Tunisia – Tunis, Dougga, Bardo Museum, Sidi Bou Said, Tozeur & the Sahara, Matmata, Chenini, Tataouine, Sfax, El Jem, Sousse, Mahdia, Monastir & Kairouan

Tunisia. What an amazing country! We spent 2 weeks doing a whirlwind trip around this petite North African nation and had an absolute blast. After arriving and exploring Tunis, we visited Dougga, an ancient Roman city which is a UNESCO world heritage site and deservedly so. Next up was the Bardo Museum, one of North Africa’s largest museums housing one of the best collections of Roman mosaics in the world. An easy (and unmissable) day trip from Tunis was Sidi Bou Said, a seaside town with a gorgeous blue and white color scheme. After a few days in Northern Tunisia, we made our way down towards Tozeur (gateway to the Sahara) for a few days in the desert. What an amazing couple of days! We got to link up with some young and fun Tunisians and a French guy…super cool that they were willing to have us crash their party as we all explored the desert region together. This section of our trip included the famous Lezard Rouge (Red Lizard, an antique train ride of the Seldja Gorge), Tamerza, Chebika, Ong Jemel, Mos Epsa (a Star Wars set from Phantom Menace), Chott el-Jerid salt lake, sand formations of Dbebcha, Ksar Ghilane, Tamezret, Matmata’s Hotel Sidi Idriss (a mecca for Star Wars fans), hillside village of Toujane, Ksar Hallouf and Ksar Hadada (Star Wars set for Phantom Menace). After our tantalizing introduction to the Sahara, we spent a few days on what proved to be the highlight of our visit to Tunisia. Wonderful Chenini…there is nothing bad we can say about you! We LOVED this Berber mountaintop village and are so glad that other travelers raved about it enough for us to take interest. The second half of our Tunisian tour included the abandoned hill top village of Douiret, the gorgeous ksars (fortified granaries) of Ksar Ouled Debbab, Ksar Ouled Soltane (the best of all of Tunisia’s ksours), Tataouine, and Ksar Megabla. After enjoying the Berber villages of Chenini and Douiret and getting our fill of the picturesque Ksours, we made our way back north towards Sfax, El Jem and the lovely resort town of Sousse. Here we spent a few days with a day trip to see nearby Mahdia and Monastir (Tunisia’s best preserved Ribat) before shooting due west to Islam’s 4th most holy city of Kairouan (don’t miss the Great Mosque). From here, we finally backtracked to Tunis to spend our last few moments in this phenomenal country. Tunisia is truly one of a kind. A welcoming country with a shocking wealth of diversity…from medinas to beach resorts, desert sand dunes to a bustling city life, Roman ruins and ancient Mosques. We thoroughly enjoyed our 2 week vacation here and wouldn’t hesitate for a return trip!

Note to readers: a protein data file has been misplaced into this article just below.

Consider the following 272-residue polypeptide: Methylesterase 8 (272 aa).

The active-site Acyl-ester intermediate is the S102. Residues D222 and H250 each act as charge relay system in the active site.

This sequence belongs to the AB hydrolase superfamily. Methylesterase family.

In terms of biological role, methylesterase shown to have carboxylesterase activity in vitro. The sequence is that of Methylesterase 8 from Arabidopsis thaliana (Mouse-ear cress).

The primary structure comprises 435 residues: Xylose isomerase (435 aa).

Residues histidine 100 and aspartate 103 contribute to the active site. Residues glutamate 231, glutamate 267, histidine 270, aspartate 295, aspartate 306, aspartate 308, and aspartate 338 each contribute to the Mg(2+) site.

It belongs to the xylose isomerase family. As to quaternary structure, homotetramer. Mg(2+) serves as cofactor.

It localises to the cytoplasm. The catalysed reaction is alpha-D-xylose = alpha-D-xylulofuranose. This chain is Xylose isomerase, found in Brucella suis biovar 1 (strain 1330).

Trip Notes (14 – 28 March 2016)

14 March: Our flight from Rome to Tunis was uneventful and we landed right on time at 11 am. Since we didn’t have any check-in luggage, and getting through passport control was a breeze, we quickly exited the arrival hall to find the owner of Dar Ya (the hostel we had booked for the next 3 nights for 45 Euros a night, incl breakfast and located near the medina of Tunis) waiting for us. Khaled was welcoming, and showed us the closest ATM so we could withdraw some money. We asked about the departure stamp (which we had read about online) but were told that it had only been for 2015, and had been discontinued this year. We still need to reverify that with a second source…hopefully that is true!